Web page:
“We Are More Than Crime Fighters”: Social Media Images of Police Departments

AuthorKourtnie Rodgers,Nicholas P. Lovrich,Xiaochen Hu
Published date01 December 2018
Date01 December 2018
Subject MatterArticles
“We Are More Than
Crime Fighters”: Social
Media Images of Police
Xiaochen Hu
, Kourtnie Rodgers
and Nicholas P. Lovrich
Currently, about 96% of U.S. police departments have adopted social media, nearly
94% of which have implemented Facebook. Unfortunately, researchers have not paid
much attention to police use of social media. The study serving as the basis for this
article entails a careful analysis of 14 of the most popular police Facebook pages and
analyzes posts during a 1-year period. The study documents 5 major themes and 24
noteworthy subthemes, and then applies a two-step cluster analysis to identify four
principal types of police Facebook social images: crime fighter, traditional cop, public
relations facilitator, and mixer. The well-established diffusion of innovations literature
is employed to provide justification for the timeliness of the study, and the work of
Rogers and subsequent scholars building upon it serves as the principal theoretical
framework for this study. Public policy implications for policing are discussed, along
with appropriate directions for further research.
police, Facebook, typology, mixed methods analysis, diffusion of innovations
Department of Criminal Justice, Fayetteville State University, Fayetteville, NC, USA
School of Criminal Justice, Michigan State University, East Lansing, MI, USA
School of Politics, Philosophy and Public Affairs, Washington State University, Pullman, WA, USA
Corresponding Author:
Xiaochen Hu, Department of Criminal Justice, Fayetteville State University, Fayetteville, NC, USA.
Email: xhu@uncfsu.edu
Police Quarterly
2018, Vol. 21(4) 544–572
!The Author(s) 2018
Article reuse guidelines:
DOI: 10.1177/1098611118783991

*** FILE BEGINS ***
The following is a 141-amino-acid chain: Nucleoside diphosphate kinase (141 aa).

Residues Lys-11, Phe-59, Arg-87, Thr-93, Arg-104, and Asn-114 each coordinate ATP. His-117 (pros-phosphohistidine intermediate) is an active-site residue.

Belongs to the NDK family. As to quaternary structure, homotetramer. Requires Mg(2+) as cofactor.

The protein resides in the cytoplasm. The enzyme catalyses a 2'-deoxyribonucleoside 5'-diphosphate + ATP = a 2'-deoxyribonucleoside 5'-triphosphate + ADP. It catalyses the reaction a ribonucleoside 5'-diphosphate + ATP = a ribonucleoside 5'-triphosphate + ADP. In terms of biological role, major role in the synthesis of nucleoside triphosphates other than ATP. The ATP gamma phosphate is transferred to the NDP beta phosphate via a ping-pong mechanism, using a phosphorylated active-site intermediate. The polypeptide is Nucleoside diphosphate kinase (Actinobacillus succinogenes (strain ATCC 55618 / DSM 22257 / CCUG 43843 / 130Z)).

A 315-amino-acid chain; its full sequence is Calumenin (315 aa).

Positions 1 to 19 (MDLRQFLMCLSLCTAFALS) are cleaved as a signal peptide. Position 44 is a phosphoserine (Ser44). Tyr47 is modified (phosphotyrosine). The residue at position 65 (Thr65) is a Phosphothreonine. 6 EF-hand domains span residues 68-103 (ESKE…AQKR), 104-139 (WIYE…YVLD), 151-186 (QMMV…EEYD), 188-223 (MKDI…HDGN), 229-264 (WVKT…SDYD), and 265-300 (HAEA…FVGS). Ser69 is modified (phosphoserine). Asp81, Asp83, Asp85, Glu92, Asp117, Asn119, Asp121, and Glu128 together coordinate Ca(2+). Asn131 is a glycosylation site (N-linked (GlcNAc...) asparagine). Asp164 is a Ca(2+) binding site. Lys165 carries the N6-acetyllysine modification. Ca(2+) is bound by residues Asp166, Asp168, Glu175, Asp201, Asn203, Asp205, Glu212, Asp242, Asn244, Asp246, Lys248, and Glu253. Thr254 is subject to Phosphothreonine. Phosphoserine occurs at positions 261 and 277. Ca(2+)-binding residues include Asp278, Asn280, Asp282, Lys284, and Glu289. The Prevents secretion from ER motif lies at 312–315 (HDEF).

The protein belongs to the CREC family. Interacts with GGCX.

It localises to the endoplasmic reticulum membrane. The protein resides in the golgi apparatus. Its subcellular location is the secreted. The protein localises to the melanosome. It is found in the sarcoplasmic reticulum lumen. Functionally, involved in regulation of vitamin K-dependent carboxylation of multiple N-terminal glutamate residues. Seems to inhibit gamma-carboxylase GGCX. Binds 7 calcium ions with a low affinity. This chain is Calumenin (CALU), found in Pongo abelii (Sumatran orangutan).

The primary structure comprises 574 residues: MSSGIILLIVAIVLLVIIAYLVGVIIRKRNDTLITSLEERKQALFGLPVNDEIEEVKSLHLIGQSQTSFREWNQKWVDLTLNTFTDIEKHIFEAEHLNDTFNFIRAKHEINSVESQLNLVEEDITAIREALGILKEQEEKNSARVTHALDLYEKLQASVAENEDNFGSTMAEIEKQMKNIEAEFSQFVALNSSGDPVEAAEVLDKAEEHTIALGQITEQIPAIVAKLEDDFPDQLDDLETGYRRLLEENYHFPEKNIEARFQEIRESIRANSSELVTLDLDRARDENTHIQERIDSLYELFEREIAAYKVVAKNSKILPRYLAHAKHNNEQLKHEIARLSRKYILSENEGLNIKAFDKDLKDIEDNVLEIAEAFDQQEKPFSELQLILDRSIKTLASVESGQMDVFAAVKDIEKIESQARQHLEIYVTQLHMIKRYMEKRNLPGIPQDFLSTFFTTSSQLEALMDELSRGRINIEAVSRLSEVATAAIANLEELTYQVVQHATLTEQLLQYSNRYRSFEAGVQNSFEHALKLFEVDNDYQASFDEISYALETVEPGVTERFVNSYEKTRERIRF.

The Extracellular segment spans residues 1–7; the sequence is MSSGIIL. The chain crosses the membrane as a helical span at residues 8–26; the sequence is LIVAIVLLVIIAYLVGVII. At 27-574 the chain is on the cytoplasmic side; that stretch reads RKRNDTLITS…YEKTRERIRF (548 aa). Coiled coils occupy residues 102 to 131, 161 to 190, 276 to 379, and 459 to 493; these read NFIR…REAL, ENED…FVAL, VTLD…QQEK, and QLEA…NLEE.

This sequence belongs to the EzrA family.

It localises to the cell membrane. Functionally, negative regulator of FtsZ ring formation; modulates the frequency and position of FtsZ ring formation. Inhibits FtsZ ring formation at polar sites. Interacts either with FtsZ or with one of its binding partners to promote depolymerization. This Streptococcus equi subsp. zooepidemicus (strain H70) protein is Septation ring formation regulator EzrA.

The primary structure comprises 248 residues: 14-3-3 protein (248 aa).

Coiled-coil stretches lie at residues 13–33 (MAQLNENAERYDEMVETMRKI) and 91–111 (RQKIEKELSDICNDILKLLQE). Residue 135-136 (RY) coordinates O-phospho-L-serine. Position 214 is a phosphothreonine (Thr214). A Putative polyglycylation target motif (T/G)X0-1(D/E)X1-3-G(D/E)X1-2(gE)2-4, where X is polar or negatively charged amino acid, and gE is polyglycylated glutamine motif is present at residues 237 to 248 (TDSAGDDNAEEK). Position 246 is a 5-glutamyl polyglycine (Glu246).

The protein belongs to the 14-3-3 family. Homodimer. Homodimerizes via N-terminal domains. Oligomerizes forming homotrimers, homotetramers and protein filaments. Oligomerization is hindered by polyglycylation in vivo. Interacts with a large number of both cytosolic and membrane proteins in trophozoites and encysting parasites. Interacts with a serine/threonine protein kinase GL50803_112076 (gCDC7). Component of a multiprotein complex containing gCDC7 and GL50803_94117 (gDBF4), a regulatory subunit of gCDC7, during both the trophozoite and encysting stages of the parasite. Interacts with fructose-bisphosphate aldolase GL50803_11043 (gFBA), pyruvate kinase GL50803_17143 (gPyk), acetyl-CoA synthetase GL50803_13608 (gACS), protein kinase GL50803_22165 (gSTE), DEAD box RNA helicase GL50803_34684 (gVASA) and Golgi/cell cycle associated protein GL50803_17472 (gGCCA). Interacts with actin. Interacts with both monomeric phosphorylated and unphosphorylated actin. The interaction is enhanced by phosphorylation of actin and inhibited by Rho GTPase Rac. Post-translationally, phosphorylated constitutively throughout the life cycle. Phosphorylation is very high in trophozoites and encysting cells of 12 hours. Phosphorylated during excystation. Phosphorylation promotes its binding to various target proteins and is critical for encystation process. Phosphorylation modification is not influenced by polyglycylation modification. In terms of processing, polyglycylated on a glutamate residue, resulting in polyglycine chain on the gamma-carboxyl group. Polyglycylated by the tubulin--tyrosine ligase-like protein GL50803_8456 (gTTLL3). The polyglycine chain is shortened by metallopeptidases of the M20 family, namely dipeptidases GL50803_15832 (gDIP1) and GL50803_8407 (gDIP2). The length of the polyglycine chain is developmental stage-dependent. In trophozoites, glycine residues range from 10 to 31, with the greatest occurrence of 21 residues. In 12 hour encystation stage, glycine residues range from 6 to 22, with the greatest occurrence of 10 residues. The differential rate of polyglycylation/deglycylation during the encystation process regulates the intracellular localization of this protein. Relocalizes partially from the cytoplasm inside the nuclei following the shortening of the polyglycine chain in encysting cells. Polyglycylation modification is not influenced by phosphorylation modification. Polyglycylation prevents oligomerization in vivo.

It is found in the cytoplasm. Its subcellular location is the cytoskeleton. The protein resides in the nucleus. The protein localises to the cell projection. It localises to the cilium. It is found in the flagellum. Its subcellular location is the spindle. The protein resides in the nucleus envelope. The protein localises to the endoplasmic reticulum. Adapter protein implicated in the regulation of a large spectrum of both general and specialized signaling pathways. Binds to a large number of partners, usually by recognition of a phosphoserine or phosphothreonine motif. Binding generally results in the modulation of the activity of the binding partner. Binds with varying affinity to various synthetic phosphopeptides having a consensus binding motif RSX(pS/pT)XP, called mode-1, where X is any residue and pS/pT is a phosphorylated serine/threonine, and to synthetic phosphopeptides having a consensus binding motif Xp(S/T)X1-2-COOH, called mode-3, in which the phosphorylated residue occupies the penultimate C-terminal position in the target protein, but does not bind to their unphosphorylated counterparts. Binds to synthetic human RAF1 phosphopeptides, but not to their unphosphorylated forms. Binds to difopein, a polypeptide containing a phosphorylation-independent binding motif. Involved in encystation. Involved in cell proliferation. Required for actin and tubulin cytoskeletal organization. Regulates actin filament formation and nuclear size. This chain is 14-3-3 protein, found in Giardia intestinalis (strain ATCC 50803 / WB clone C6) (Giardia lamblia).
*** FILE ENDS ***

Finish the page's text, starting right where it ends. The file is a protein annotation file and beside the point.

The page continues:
Social media use by police departments is now widespread in the United States
(Lieberman, Koetzle, & Sakiyama, 2013). The International Association of
Chiefs of Police (IACP) created the IACP Center for Social Media in October
2010 to help police departments make effective use of social media by providing
multiple resources, tools, and a compilation of applicable research via their
official website (http://www.iacpsocialmedia.org/). The IACP has conducted
surveys focused on police use of social media annually since 2010. The organi-
zation sends these surveys electronically to law enforcement executives across
the United States (IACP Center for Social Media, 2010). Currently, about 96%
of municipal, county, and state police departments in the United States have
adopted social media (IACP, 2015). About 94% of U.S. law enforcement agen-
cies have implemented Facebook (IACP, 2015).
Founded in 2004, FacebookV
Rhas become one of the largest social networking
sites in the world. As of June 30, 2015, the organization reported there are 1.49
billion monthly active users and 1.31 billion monthly mobile active users
(Company Info, 2015). Facebook allows users to do a variety of social media
activities, including but not limited to chatting, messaging, making voice calls,
making video calls, uploading photos and videos, making comments, following
the activities and posts of others, reacting to posts with a single click, hyper-
linking other websites, and live streaming. Facebook has been studied by mul-
tiple social science disciplines including psychology (e.g., Rae, Lonborg,
Steward, & Turel, 2015; Roche, Jenkins, Aguerrevere, Kietlinski, & Prichard,
2015), sociology (e.g., Mai, Freudenthaler, Schneider, & Vorderer, 2015;
Pribeanu, Balog, Lamanauskas, & Slekiene, 2015), education (e.g.,
Androutsopoulos, 2015; Miron & Ravid, 2015), and political science (e.g.,
Miller, Bobkowski, Maliniak, & Rapoport, 2015; Sveningsson, 2014).
In the field of criminal justice, however, academic researchers have paid very
little attention to police use of social media. A number of scholars have reported
on the results of content analyses of police agencies’ social media posts (see
Crump, 2011; Heverin & Zach, 2010; Lieberman et al., 2013; Procter, Crump,
Karstedt, Voss, & Cantijoch, 2013). While these pioneering studies have pro-
vided vital descriptive information as is required for foundational groundwork,
they are somewhat lacking in the area of theory-informed analytical information
and broader conceptualization of social dynamics. The current study involves 14
police departments in the United States based on the most Facebook “likes”
received and applies a grounded theory approach to analyze 7,153 police
Facebook posts using a two-step cluster analysis to explore police departments’
practices in the design and placement of Facebook posts. The well-established
theory of diffusion of innovations (Rogers, 2003) is employed to provide justi-
fication for the timeliness and areas of focus of the study, and it serves as the
principal theoretical framework as well for understanding how the innovation
Hu et al. 545

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